Buildings are our largest consumers of energy and generators of waste and toxic waste... but only because we settle for that outcome. Programs like the International Living Building Challenge are providing empirical proof that not only do we have the means to reverse those realities, but that doing so makes sense economically. The ILBC program is an example of good, while LEED buildings, at any level, are almost certainly just more examples of less bad. This is not a critique of the LEED program, per se; less bad is indeed better - often much better - but it does not represent the kind of meaningful progress we truly need to reach for.
At present, the lifespan of a building in the United States is statistically less than the lifespan of a person... substantially less. We should not outlive our buildings. They represent a huge investment of resources, and should provide many generations of service, not add to our waste stream while needing to be rebuilt again - especially not just as poorly. We value historical architecture, but are building very little that may be a treasured gift to future generations. Our emphasis on expediency and initial cost is instead establishing a legacy of rapidly deteriorating, polluting, high-maintenance, energy wasting eyesores.
The question of durability is close to the issue of designing and building buildings using materials that have a low initial cost, but that easily burn. We all pay for poorly constructed housing through the correspondingly high insurance rates it inevitably generates. Materials that are combustible are also generally vulnerable to rot and decay. To move away from setting ourselves up for disasters and toward creating a valued inheritance for future generations, we should assign more value to the option of building with durable, inorganic building materials.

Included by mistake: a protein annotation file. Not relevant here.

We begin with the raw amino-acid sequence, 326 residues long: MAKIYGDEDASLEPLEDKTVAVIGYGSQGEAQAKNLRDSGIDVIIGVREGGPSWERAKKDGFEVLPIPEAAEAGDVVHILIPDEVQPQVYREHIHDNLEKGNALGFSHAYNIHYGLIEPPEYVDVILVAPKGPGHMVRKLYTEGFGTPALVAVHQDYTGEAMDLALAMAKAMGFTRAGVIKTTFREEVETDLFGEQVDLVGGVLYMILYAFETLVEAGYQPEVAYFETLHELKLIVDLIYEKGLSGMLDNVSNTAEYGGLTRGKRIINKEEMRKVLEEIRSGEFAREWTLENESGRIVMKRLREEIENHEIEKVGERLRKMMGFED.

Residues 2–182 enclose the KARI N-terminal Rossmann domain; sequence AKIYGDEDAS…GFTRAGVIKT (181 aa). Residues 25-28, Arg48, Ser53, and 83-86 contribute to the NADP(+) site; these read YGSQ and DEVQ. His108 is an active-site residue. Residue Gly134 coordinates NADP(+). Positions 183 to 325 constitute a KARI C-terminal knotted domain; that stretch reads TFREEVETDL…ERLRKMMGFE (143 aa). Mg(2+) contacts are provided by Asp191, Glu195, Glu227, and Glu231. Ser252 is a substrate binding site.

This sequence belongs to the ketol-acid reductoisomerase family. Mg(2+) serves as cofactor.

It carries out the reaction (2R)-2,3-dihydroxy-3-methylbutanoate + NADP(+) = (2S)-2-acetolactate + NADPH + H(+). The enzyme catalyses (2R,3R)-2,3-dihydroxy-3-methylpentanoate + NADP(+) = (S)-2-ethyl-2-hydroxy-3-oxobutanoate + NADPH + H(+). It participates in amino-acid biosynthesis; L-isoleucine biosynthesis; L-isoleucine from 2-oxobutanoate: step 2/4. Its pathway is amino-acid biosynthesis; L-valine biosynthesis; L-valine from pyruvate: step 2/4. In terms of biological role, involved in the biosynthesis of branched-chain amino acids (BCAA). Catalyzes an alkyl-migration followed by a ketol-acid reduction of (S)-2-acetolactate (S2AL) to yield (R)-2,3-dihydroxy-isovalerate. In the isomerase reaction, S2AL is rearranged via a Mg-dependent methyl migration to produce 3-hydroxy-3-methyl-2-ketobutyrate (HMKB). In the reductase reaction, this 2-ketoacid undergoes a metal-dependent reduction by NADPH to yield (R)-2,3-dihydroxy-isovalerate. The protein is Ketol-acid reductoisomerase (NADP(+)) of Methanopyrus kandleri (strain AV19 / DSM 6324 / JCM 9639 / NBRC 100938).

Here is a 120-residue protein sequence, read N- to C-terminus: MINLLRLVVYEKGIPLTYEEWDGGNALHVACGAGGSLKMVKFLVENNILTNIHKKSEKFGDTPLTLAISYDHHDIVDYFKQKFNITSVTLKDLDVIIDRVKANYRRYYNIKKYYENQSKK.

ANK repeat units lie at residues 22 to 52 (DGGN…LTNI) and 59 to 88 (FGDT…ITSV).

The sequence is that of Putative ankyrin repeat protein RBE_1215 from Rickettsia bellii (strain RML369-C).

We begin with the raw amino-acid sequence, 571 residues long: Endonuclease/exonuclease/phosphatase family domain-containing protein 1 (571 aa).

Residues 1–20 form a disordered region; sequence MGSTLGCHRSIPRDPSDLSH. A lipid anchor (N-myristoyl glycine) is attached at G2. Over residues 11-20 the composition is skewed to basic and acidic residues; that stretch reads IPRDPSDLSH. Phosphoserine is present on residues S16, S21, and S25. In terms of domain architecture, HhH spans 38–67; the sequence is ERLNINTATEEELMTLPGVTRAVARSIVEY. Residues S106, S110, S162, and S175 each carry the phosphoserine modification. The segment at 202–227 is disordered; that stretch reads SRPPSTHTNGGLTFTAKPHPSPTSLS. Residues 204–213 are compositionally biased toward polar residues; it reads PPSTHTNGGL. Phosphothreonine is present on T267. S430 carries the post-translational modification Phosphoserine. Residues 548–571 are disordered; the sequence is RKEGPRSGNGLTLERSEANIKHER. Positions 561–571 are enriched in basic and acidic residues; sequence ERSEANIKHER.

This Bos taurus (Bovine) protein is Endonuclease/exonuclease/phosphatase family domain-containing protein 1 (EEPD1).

Any aspect of design may be subjected to this simple 'possibility of good' analysis, as the panels to the right illustrate. The point is not to ignore the problem of cost, but rather, to back away from viewing it so narrowly.
The impact on initial cost may or may not prove to be a challenge. In many cases, there is very little or no impact on initial cost, or we may be able to reduce it. In others, we may determine that it will be necessary to make room for higher initial costs in certain cases, possibly by scaling back or phasing portions of a project. But regardless, the only way to advance from less bad to good is to begin by identifying the space between the two and be thoughtful, creative, and sincere about advancing productive change in that space.
Ultimately, design is about what we determine to be important; we decide what matters.
Sam has been practicing as an award winning architect for over thirty years, the majority of which of which he has also built his client's projects. This blend of experience balances the powerful artistic and theoretical interests of architecture with the pragmatic understanding of construction only available to highly experienced builders and architects. He is currently licensed to practice architecture throughout the western United States and Canada, and is also certified by the National Council of Architectural Registration Boards (NCARB) which expedites registration in other states and provinces. He is the only Certified Passive House Consultant (CPHC) architect in eastern Washington and northern Idaho.